Two sponsors of the nation's campaign finance law sued the Federal Election Commission (search) on Tuesday for failing to block the spending of unlimited donations in the presidential race, the second lawsuit the FEC has faced over the issue this month.

The lawsuit filed in federal court in Washington by Reps. Christopher Shays (search), R-Conn., and Martin Meehan (search), D-Mass., accuses the agency in charge of enforcing campaign finance regulations of failing to do its job.

"The commission has once again 'subverted' the law," the lawsuit says. It asks the court to order the FEC to adopt rules limiting fund raising and spending by groups active in federal races.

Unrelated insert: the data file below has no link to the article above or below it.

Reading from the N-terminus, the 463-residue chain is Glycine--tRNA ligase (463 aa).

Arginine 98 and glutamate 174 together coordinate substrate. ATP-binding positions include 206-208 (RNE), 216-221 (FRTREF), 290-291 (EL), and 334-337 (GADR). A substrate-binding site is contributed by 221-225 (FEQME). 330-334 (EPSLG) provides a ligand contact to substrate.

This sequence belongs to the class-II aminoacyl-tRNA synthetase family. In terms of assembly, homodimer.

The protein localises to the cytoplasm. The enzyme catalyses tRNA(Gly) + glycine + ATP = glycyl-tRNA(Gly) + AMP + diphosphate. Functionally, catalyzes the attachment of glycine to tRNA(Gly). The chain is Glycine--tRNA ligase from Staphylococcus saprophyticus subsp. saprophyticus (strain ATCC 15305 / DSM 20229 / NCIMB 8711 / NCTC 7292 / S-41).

Shays and Meehan were the lead House sponsors of a campaign law in effect for the first time this election cycle that broadly bans the use of "soft money" (search) -- corporate, union and unlimited contributions -- in presidential and congressional races. The Senate sponsors, Sen. John McCain, R-Ariz., and Russ Feingold, D-Wis., planned to file briefs supporting the lawsuit.

President Bush's campaign wants a federal judge to order the commission to act on complaints the campaign filed in March against various anti-Bush groups spending tens of millions of dollars in soft money in the presidential race. The groups contend their activities are legal.

In the months since the anti-Bush spending began, several anti-Kerry organizations have popped up to spend millions of dollars in soft money in the presidential race.

U.S. District Judge James Robertson planned a hearing in the Bush lawsuit on Wednesday.